The departure of Ichiro for the Yankees is a symptom of the shift in employer-employee relationships.
MY brother, Brian, has been a Mariners fan since 1983, when he was just 13 years old. Brian called me on Monday night with the news. “Can you believe they traded Ichiro after 11 years with the Mariners?” His voice then stopped. After a long pause he said, “I’ve had it. I’ve had it with this team.” It’s an empty threat, but my brother is hurting, and his comments are understandable.
Separation is never easy, and it shouldn’t be. Unfortunately, it is now ingrained in our culture. Don’t like your spouse? Get a divorce. Don’t like your job? Quit. That also means that if your spouse doesn’t like you, you’re out of luck, and if your employer doesn’t like how you’re performing, you’re fired. And, sadly, if you’re an aging baseball player, you’re traded (or you ask to be traded). Ichiro went to the Yankees.
All I can offer my brother and other die-hard Mariners fans is some insight as an economist.
It’s worth asking: How did we get to this point? Our short-term-relationship mentality extends beyond sports to the employer-employee relationship in general.
- Costco delays credit-card switch
- Band's frontman: No Super Bowl halftime show for Metallica
- WSDOT chief ousted by Senate Republicans after 3 years on job
- Driver arrested after I-90 crash that killed 2
- Seahawks’ Coleman going 60, didn’t brake before crash, police say
Most Read Stories
At least part of the answer lies in the 30-year decline of traditional pensions, also known as defined-benefit plans, toward 401(k) plans, also known as defined-contribution plans. Under traditional pension plans, you receive a regular monthly check when you retire until you die, with the amount typically based on some measure of final average salary and tenure. Under a 401(k), it’s a do-it-yourself approach. Individuals contribute their own dollars, manage their own investments, and assume all of the investment risk.
In a traditional pension system, you and your employer have an understanding that, in exchange for committing to your employer long term, your employer will provide for you. This benefit makes you think twice before quitting. What will happen to my pension benefits if I do? It creates a bond between employer and employee. That’s a good thing.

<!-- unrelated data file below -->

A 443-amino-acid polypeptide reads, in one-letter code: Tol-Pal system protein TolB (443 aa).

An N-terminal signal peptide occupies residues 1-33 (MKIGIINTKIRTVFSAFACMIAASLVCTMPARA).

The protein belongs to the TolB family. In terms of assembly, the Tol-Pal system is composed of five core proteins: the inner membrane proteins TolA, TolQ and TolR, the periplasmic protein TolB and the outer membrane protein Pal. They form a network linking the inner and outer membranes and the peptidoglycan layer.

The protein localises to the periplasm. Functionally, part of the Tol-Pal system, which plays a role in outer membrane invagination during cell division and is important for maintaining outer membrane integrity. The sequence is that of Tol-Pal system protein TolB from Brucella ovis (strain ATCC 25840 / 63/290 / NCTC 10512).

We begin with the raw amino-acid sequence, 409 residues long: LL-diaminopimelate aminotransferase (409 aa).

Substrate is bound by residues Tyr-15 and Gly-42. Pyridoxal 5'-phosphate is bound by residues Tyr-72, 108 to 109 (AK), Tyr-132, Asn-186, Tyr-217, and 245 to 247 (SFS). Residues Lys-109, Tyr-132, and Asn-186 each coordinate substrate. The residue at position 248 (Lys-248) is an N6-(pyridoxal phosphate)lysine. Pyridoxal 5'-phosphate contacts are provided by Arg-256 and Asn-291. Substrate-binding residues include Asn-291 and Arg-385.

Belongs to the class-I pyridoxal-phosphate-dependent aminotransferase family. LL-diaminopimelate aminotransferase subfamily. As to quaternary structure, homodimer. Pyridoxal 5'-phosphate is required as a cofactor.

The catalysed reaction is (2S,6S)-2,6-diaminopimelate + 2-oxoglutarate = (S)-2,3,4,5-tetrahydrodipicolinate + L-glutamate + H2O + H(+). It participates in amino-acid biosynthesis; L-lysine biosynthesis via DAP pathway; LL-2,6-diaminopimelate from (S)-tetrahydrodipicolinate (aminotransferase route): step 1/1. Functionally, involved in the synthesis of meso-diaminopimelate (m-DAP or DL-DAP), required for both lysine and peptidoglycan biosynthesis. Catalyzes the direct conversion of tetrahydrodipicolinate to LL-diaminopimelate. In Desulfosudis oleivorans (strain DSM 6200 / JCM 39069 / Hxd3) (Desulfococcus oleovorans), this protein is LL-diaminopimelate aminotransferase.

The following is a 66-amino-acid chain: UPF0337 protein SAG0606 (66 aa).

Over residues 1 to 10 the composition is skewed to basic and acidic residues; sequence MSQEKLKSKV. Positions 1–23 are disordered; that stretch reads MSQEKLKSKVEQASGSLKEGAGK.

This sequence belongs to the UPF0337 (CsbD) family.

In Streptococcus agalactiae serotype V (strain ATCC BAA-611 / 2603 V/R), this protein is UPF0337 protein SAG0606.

The downside of traditional pensions is that they are very expensive for employers. A typical American at age 65 can expect to live another 19 years, according to the U.S. Department of Health and Human Services. Supporting nearly 20 years of leisure is costly.
Enter 401(k)s. We were sold on these plans by being told they were more suitable for a mobile workforce — you don’t suffer huge losses in pension benefits if you separate from your employer. Less obvious is that the switch to 401(k)s was a pay cut in disguise. Once the expectation was set, employers far and wide switched from offering traditional pensions to 401(k)s.
The result? Lots of uncertainty about retirement, for sure. But also, we lost something much deeper — loyalty. We no longer feel committed or obligated to our employers, perhaps because they have signaled, by switching from pensions to 401(k) plans, that they are no longer committed to us.
In the past, many young workers would start a job and be told that they would be taken care of, that if they stick it out, they can expect a financially secure retirement, provided by their employer. Nowadays, young workers enter a job and are told they are an “at-will” employee, subject to termination at any point for any reason (barring discrimination).
The employer-employee relationship has a different meaning today. Deep down, I think we don’t like it. That’s why we are so shocked and angered by Ichiro’s trade.
The problem is that we are also tempted by the rewards of cutting and running. I’m a Red Sox fan and my response to my brother was: “Brian, I understand. Remember when the Sox traded Nomar?”
What happened after the (painful) Nomar trade, though? The Red Sox won their first World Series in 86 years.
Kevin E. Cahill is a managing director at ECONorthwest, a Northwest-based economic consulting firm, and a research economist at the Sloan Center on Aging and Work at Boston College. The views expressed here are his own.